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entrees, fish, Kuala Lumpur, Malaysia, mysterious ingredients, out and about, restaurants, travel

Making a KL-ing

01.24.10 | 5 Comments

Travel is all about doing new things, meeting people you never knew existed, seeing things you’d never even thought of. People, I have had a Kuala Lumpur revelation: I have seen fresh baby corn. For real! Who knew that stuff didn’t naturally grow in cans? Not I!

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Kuala Lumpur is not, in my opinion, a special city. Maybe I’m not seeing it from the right angle, or meeting the kind of people who will take me on back-alley adventures in search of the ‘real’ KL, or maybe I’m not spending enough money. I don’t know. It certainly is a nice city. The weather is fabulous—tropical year-round summer sounds pretty good to me. And they even use air conditioning!

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The people are diverse. It’s nice to walk around and see a mix of cultures, hear three or four different languages, not be sure where everyone is from. In the span of a few blocks blocks, you can walk from the Jamek Mosque, past the Burger King, through Little India where there are stores that sell saris and blast Indian music videos, wind past the Starbucks and suddenly be in Chinatown where vendors sell knock-off everythings and peddle foot massages. Diversity is the refreshing norm.

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Seeing a movie in the theater costs only 7-11 ringgit, or about $2.

There’s an amusement park built INSIDE the mall.

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McDonalds sells spiced curly fries. Grocery stores sell tortillas and English magazines. There’s pineapple year-round. The Internet isn’t censored.

And of course, there’s the food.

KL is a great place to eat. Cheap, good Indian food is abundant in places like this:

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A food court of stalls, where they hand you a plate of rice onto which you scoop as many curries and veggies and banana leaf-roasted whole fish as you like.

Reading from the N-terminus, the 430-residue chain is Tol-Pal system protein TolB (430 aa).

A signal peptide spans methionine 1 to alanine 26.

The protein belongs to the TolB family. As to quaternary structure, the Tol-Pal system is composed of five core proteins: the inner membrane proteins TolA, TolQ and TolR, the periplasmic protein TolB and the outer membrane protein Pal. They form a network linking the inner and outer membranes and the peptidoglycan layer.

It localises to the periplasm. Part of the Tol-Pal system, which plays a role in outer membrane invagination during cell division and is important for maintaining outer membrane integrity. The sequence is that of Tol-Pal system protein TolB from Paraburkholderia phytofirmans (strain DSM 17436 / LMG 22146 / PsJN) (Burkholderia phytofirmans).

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I wondered about the cleanliness a bit.

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Especially with the ice cubes in the mango juice, as the tap water here is not drinkable.

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But I had no problems. And even if I had, the food would’ve been worth it.

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There are the street hawkers, and the streets on which they congregate.

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Jalan Alor has Chinese food or Thai food. On our first visit, we went to Cu Cha, a recommended restaurant of the Chinese nature. But this was not Chinese food I get in Huzhou. This was the winner: Salted Egg Yolk Deep Fried Prawn.

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Hot and Sour Squid:

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Crispy Pork and Sauce:

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Noodles Stir-Fried with Egg, Mussels, and Sprouts:

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Sesame Noodles with Pork:

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Turnip Cake:

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One will never starve for lack of options in KL. There are Persian, Middle Eastern, Indian, Chinese, Malaysian, Thai, and Japanese restaurants abound, and no shortage of a variety of Western cuisines.

And if you wanted something a bit swankier, there’s the Sky Bar.

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A bar, with a swimming pool in the middle, on the 35th floor of the Trader’s Hotel.

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With a perfect view of these babies:

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They make a nice mojito. For about $10. So my problem is definitely NOT not spending enough money.

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KL’s got the climate, the diversity, the dining. They even drive on the left side of the road, which we all know is what the sophisticated countries do. But in my opinion, KL is missing the charm, a je ne sais quoi. Maybe it’s the city layout, which is reminiscent of Kunming in its incoherence. Maybe because no one here rides a bicycle, which isolates the population in its private cars, or the fact that shopping is considered one of the city’s main attractions (just wait til I get to Singapore). It could be because I haven’t seen any outdoor markets, only grocery stores, or because I don’t feel totally at ease in a religiously conservative society where houses are guarded by electric gates.

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It’s a bit of a shame, really. I’ll admit that part of my five-week adventure is a litmus test to see if I feel like I ‘belong’ anywhere once my contract in Huzhou is up in June. On the surface, KL seemed like a contender. My feelings aren’t negative, and it’s nice to visit but I feel sadly ambivalent.

Maybe I should eat more. Time for John to expand his stomach capacity.

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